electronic voice phenomenon

electronic voice phenomenon
   Also known as Raudive voices, after the Latvian-Swedish psychologist and parapsychologist Konstantin Raudive (1900-1974). Both terms are used in parapsychology to denote an intelligible and meaningful message that can be discerned in static noise on the radio, or in any other type of white noise. In parapsychology messages such as these can be attributed to a metaphysical source such as a ghost, a spirit, or an extraterrestrial life form. In biomedicine the EVP is considered a "cognitive illusion of the "auditory pareidolia type, caused by a process called "apophenia (i.e. an excess of perceptual or heuristic sensitivity leading to the discernment of patterns or connections in random or otherwise meaningless data). As a phenomenon, the EVP was discovered in 1959 by the Swedish-Russian painter and musician Friedrich Jürgenson (1903-1987) while
   recording the singing of wild birds. Reportedly, Jürgenson discerned the sound of a trumpet in the vibrating noises interrupting his recordings, followed by a male voice speaking in Norwegian. He speculated that the voice might stem from a dead individual, and after having heard his mother's voice on a subsequent tape he developed a research programme in the context of which he conducted thousands of experiments with tape recorders, focusing more and more on static noise from the radio. His favourite radio frequency at 1,485.0 kHz is now known as the Jürgenson Frequency. Raudive, who had visited Jürgenson in 1965, significantly expanded this line of research. The research initiated by the two authors was carried on by numerous EVP enthusiasts.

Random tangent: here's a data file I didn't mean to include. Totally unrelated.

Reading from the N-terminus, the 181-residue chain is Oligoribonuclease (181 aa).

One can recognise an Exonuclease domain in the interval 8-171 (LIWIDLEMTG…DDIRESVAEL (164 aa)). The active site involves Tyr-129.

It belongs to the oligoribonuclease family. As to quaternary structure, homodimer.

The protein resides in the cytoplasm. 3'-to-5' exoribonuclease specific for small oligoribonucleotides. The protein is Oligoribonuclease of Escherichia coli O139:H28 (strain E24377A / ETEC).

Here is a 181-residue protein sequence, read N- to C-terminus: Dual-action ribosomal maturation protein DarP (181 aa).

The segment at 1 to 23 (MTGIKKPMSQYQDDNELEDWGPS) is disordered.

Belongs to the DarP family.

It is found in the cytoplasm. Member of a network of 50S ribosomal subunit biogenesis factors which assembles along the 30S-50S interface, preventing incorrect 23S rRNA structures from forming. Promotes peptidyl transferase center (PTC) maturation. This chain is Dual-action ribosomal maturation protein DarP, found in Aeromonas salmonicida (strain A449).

Bander, P. (1973). Voices from the tapes: Recordings from the other world. Orlando, FL: Drake Publishers.
   Banks, J. (2001). Rorschach audio: Ghost voices and perceptual creativity. Leonardo Music Journal, 11, 77-83.
   Jürgenson, F. (1964). Rösterna frân Rymden. Stockholm: Saxton & Lindström Förlag.
   Raudive, K. (1971). Breakthrough.New York, NY: Taplinger Publishing Company.

Dictionary of Hallucinations. . 2010.

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